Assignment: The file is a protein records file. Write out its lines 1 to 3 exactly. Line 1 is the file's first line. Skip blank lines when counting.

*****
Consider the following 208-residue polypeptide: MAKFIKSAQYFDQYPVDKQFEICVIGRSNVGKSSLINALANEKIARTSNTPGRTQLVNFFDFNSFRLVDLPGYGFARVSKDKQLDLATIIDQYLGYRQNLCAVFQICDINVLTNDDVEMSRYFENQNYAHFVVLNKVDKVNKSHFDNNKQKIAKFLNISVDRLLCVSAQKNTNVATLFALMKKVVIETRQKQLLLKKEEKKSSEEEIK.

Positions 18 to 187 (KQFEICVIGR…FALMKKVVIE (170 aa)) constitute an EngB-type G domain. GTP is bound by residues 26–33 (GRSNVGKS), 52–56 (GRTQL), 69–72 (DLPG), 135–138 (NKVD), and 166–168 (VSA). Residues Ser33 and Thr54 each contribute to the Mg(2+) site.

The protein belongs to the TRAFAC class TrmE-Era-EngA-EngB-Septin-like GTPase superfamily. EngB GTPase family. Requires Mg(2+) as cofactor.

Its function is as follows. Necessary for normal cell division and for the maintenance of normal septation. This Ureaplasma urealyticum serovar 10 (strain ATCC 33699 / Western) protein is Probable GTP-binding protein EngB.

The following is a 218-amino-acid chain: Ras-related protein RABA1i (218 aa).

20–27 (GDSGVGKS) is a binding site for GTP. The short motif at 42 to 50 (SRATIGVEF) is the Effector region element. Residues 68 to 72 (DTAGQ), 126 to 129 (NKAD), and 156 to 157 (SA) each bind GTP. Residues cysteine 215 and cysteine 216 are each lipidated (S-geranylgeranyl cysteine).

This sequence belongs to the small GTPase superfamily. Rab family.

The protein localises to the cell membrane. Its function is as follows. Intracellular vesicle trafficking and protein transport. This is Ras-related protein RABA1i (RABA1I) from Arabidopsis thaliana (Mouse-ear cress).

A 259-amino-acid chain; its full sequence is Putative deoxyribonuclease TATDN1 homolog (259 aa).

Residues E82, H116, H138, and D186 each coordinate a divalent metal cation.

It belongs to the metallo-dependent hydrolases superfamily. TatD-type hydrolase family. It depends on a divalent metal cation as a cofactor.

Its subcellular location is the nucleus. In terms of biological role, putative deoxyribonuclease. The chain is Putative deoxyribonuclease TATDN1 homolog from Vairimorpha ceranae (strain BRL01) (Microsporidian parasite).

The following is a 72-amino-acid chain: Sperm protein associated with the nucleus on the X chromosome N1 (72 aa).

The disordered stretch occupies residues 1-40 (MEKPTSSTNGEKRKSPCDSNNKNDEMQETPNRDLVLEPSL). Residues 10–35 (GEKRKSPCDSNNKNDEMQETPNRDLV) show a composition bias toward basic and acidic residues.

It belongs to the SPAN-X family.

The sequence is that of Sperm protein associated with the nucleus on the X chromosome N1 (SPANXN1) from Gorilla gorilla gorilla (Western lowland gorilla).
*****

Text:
Consider the following 208-residue polypeptide: MAKFIKSAQYFDQYPVDKQFEICVIGRSNVGKSSLINALANEKIARTSNTPGRTQLVNFFDFNSFRLVDLPGYGFARVSKDKQLDLATIIDQYLGYRQNLCAVFQICDINVLTNDDVEMSRYFENQNYAHFVVLNKVDKVNKSHFDNNKQKIAKFLNISVDRLLCVSAQKNTNVATLFALMKKVVIETRQKQLLLKKEEKKSSEEEIK.

Positions 18 to 187 (KQFEICVIGR…FALMKKVVIE (170 aa)) constitute an EngB-type G domain. GTP is bound by residues 26–33 (GRSNVGKS), 52–56 (GRTQL), 69–72 (DLPG), 135–138 (NKVD), and 166–168 (VSA). Residues Ser33 and Thr54 each contribute to the Mg(2+) site.

The protein belongs to the TRAFAC class TrmE-Era-EngA-EngB-Septin-like GTPase superfamily. EngB GTPase family. Requires Mg(2+) as cofactor.